Table 1

Light sources for thermal ablation-enhanced transdermal drug delivery.

Light sourceWavelength (nm)Pulse durationRole of the light in TDDSOther characteristics
Traditional Er:YAG laser2940250–400 μsEpidermal ablation; dermal removal [23]One beam; spot ablation
Fractional Er:YAG laser294010–300 μsFractional epidermal removal [15, 24]Microbeams; shorter pulse; less damage to epidermis; fractional photothermolysis
Short pulse CO2 laser10,60050 msEpidermal removal; dermal thermal injury [23]Ablation; vaporization
Nd:YAG in tandem with Ti:sapphire laser690–95015 nsPhotothermal ablation [25]Photothermal conversion by HCuSNPs
Xenon bulb750–1000Continuous lightPhotothermal ablation [26]Surface plasmon resonance of gold nanorods

Laser-induced thermal ablation heats the skin to hundreds of degrees for very short periods of time (micro- to milliseconds) to disrupt the SC [3]. The extent of structure alteration of the SC is proportional to the temperature locally elevated, i.e., (i) disordering of SC lipid structure by temperature between 100°C and 150°C, (ii) disruption of SC keratin network structure by temperature between 150°C and 250°C, and (iii) decomposition and vaporization of keratin to create micron-scale holes in the SC by temperature above 300°C [22]. Correspondingly, skin permeability was increased from a few fold to three orders of magnitude [22]. For thermal ablation-enhanced TDDS, high energy of laser with pulse duration less than microseconds is required because it generates limited or negligible heat transfer to surrounding tissue [13–16]. The microsecond-pulsed laser steepens the temperature gradient across the SC. The skin surface is extremely hot but not the viable epidermis and deeper skin tissues [12]. This technique referred to as “cold ablation”, thereby, largely eliminates side effects and vastly improves safety.

In physically enhanced TDDS, the controllable depth and wound area of skin perforation by the laser ablation should be well considered. Based on the clinical data from microneedle and thermal ablation-enhanced transdermal delivery, micron-scale defects in the SC are well tolerated by patients as long as there is no significant damage to living cells in the viable epidermis and dermis [3]. To solve this issue, a laser microporation technology called P.L.E.A.S.E.® (Precise Laser Epidermal System; Pantec Biosolutions AG, Liechtenstein) has been developed by using a diode-pumped fractional Er:YAG laser (Figure 1A) [14, 15]. Instead of conventional Er:YAG laser in clinics that ablates a 7-mm spot on the skin, the system generates a matrix of identical micropores with 100–150 μm wide of each (Figure 1B). Since the concentrated laser beam is divided into microbeams, P.L.E.A.S.E.® efficiently and fractionally ablates skin with less damage (Figure 1C) [14]. In addition, the pulse duration of the fractional laser from P.L.E.A.S.E.® is shorter than conventional Er:YAG laser to ensure the localization of heat transfer to the skin surface without allowing heat to propagate to the viable tissues below. This technology is patient-friendly since it is programmed to precisely control the number of micropores in unit area and depth of micropores based on the laser fluence [15].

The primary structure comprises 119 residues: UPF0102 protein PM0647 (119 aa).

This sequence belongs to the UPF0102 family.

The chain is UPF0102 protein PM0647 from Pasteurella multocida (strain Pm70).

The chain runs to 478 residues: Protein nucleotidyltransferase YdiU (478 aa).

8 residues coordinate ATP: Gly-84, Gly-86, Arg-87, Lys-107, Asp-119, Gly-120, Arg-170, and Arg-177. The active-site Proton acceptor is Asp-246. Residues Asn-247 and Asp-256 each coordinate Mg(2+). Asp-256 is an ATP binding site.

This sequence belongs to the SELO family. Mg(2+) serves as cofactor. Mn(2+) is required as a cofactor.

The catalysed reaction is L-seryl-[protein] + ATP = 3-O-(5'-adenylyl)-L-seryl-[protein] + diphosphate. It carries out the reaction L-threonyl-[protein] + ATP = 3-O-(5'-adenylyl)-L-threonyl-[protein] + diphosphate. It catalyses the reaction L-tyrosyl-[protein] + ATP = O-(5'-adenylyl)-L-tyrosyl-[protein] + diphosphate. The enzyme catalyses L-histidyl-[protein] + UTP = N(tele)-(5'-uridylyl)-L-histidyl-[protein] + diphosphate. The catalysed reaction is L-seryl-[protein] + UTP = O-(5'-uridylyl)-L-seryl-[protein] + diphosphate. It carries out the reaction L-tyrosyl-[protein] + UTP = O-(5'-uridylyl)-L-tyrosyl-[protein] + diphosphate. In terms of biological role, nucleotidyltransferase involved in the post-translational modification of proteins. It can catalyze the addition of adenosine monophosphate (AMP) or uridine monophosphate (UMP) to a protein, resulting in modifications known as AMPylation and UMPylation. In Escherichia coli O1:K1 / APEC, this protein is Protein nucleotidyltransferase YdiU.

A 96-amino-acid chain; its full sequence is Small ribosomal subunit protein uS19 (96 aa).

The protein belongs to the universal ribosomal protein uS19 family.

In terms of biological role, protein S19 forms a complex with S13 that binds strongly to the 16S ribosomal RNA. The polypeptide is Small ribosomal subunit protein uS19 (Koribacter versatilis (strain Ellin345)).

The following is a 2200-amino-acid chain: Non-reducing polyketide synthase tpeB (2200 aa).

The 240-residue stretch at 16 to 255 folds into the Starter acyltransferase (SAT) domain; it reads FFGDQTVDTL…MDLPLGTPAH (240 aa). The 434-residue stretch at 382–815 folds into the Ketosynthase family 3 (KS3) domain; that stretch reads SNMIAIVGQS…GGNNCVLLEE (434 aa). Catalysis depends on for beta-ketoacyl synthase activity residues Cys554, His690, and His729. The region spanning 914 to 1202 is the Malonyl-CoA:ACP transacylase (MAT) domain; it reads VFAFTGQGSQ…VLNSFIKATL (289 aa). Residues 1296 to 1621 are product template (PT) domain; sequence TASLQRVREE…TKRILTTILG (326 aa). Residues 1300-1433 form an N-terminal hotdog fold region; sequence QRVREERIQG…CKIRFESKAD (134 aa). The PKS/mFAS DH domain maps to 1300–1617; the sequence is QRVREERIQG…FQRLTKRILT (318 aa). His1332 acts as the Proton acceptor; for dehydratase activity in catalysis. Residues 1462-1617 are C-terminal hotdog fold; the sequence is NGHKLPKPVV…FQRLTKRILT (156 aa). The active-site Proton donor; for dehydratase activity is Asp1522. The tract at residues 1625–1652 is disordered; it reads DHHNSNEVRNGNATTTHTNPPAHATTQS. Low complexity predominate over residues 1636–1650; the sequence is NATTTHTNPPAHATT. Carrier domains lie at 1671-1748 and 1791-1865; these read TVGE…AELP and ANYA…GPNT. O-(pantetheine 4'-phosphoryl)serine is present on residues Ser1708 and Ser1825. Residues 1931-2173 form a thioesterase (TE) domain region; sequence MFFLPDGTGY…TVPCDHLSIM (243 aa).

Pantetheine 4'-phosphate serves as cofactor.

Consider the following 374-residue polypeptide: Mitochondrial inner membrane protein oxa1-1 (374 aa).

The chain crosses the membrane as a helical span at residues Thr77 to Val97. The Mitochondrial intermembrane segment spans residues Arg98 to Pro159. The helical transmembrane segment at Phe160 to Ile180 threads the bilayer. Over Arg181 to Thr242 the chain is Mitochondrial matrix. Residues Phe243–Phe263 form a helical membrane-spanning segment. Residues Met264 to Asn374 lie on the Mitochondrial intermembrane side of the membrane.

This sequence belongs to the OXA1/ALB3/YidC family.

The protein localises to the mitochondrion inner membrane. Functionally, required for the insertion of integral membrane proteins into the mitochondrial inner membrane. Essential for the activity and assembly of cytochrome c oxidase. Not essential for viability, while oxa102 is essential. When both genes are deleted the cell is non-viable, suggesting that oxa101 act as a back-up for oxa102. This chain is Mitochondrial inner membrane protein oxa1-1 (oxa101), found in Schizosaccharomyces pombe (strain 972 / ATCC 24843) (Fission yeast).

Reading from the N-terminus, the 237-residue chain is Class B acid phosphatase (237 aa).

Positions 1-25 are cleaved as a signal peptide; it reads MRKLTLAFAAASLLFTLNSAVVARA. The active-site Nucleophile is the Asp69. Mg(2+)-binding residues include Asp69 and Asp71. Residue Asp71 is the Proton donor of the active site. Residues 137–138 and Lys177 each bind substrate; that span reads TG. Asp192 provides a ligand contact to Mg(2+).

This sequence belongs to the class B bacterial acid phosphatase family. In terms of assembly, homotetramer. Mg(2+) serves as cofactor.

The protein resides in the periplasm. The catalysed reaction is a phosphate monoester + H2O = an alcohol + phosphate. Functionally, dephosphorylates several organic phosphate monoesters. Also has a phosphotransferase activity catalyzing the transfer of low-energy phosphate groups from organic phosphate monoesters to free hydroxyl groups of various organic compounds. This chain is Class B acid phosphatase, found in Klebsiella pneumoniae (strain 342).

Figure 1 P.L.E.A.S.E.® technology. (A) The photograph of the hand-held device. (B) Formation of a micropore array in the skin surface using the device. (C) Hematoxylin and eosin staining of micropores created in porcine ear skin after laser microporation using the device at fluences of 4.53 J/cm2, 22.65 J/cm2 or 135.9 J/cm2 (from left to right). From reference [15] (© Elsevier; reprinted with permission).
Figure 1

P.L.E.A.S.E.® technology. (A) The photograph of the hand-held device. (B) Formation of a micropore array in the skin surface using the device. (C) Hematoxylin and eosin staining of micropores created in porcine ear skin after laser microporation using the device at fluences of 4.53 J/cm2, 22.65 J/cm2 or 135.9 J/cm2 (from left to right). From reference [15] (© Elsevier; reprinted with permission).

3 Photothermal nanoparticle-mediated laser ablation enhancement

The development of nanotechnology brings a breakthrough in the limited application of NIR lasers in TDDS. Gold nanostructures such as nanoshells [30], nanorods [31], nanocages [32, 33], and hollow nanospheres [34] possess unique optical properties due to strong and tunable surface plasmon resonance (SPR). They can be synthesized to specifically absorb NIR light and convert photo energy into thermal energy to raise the temperature of the surrounding tissue [30, 35]. Nanoparticles with the property of such photothermal coupling effect are called photothermal nanoparticles. Gold photothermal nanoparticles can be applied to photothermal ablation therapy of tumor cells [36–39], as well as the NIR laser-controlled drug release [40–44]. The absorbance of NIR light is desirable because it causes minimal thermal injury to normal tissues with optimal light penetration [28, 45]. Recently, a surfactant/protein/gold nanorod complex has been applied to transdermal delivery of proteins [26]. The solid-in-oil dispersion system has been formulated through incorporation of gold nanorods as the photothermal ablation enhancer to disrupt the skin barrier. This approach effectively enhances the protein permeation through the skin in vitro and induces an immune response in vivo [26]. In this application, instead of pulsed laser, a xenon lamp that required high light power (6 W/cm2) and long duration of light exposure (20 min) has been used to ablate the SC [26]. Therefore, the heat propagation to the deeper tissue could be a major concern.